The South Korean Defense Ministry said troops along the border discovered balloons containing thousands of leaflets this week. The leaflets issued statements blasting alleged attempts to destroy a statue of late North Korea leader Kim Il Sung.
"It seems that North Korea (sent them) to claim legitimacy of its regime," ministry spokesman Kim Min-seok was quoted by the Yonhap news agency as saying. "Analysis is currently under way to figure out (their) intentions."
In 2000, both sides agreed to halt psychological operations near the border and, in 2004, both governments pulled down propaganda along the shared border.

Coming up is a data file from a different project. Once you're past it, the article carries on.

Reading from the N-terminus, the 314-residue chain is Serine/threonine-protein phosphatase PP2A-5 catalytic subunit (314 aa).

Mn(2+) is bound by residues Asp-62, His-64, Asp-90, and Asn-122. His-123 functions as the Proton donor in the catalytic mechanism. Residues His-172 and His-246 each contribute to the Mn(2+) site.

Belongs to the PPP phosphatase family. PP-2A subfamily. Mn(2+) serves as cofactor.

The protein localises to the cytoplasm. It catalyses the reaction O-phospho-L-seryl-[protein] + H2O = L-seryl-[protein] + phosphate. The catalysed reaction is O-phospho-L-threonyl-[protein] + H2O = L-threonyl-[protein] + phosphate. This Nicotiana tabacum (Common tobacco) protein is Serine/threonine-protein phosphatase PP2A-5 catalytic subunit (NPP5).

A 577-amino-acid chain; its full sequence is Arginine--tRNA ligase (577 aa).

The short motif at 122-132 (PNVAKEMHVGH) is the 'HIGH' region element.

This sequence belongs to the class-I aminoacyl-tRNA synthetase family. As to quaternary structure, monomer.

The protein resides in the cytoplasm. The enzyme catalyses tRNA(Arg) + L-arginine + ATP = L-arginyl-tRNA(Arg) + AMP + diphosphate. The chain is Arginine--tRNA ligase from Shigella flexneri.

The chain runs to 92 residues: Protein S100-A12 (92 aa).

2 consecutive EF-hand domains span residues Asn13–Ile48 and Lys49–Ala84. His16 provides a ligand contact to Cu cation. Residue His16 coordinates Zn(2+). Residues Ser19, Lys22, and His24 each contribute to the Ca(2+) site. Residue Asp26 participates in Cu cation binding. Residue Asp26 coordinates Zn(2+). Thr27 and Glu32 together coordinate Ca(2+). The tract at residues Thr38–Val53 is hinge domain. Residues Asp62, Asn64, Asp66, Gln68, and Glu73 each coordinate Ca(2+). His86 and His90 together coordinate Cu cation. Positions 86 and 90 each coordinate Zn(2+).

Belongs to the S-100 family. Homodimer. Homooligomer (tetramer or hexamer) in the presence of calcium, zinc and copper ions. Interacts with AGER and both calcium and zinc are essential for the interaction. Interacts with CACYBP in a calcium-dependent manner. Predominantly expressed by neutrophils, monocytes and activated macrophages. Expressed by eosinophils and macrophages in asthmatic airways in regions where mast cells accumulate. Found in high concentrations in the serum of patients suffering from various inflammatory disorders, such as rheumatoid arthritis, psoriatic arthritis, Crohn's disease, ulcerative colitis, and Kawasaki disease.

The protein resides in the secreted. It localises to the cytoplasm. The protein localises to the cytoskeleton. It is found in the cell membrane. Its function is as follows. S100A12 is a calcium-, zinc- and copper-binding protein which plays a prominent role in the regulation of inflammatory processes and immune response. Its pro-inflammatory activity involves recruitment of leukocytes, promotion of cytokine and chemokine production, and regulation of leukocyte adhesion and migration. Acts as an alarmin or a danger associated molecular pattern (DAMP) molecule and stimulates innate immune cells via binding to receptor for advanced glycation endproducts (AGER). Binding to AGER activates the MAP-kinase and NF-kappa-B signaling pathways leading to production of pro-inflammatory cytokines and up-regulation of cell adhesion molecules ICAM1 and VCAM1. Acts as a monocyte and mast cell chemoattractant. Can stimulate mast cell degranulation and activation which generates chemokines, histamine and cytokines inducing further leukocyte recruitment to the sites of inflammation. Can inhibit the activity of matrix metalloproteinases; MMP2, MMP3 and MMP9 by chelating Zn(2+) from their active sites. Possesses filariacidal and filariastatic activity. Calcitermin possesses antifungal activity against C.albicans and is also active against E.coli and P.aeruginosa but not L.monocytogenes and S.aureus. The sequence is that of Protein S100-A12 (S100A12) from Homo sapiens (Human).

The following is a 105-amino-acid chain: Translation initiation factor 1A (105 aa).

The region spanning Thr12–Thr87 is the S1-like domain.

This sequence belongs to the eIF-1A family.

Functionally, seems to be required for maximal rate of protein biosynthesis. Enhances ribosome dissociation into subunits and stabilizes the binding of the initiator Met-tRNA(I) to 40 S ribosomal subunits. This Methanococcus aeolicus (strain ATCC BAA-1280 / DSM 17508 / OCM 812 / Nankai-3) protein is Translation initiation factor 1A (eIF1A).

Tensions in the Korean Peninsula have intensified since Kim Jong Un took control over the country after the December death of his father, Kim Jong Il.
A top North Korea military adviser was sacked this month. Kim was recently named supreme commander of the country's military.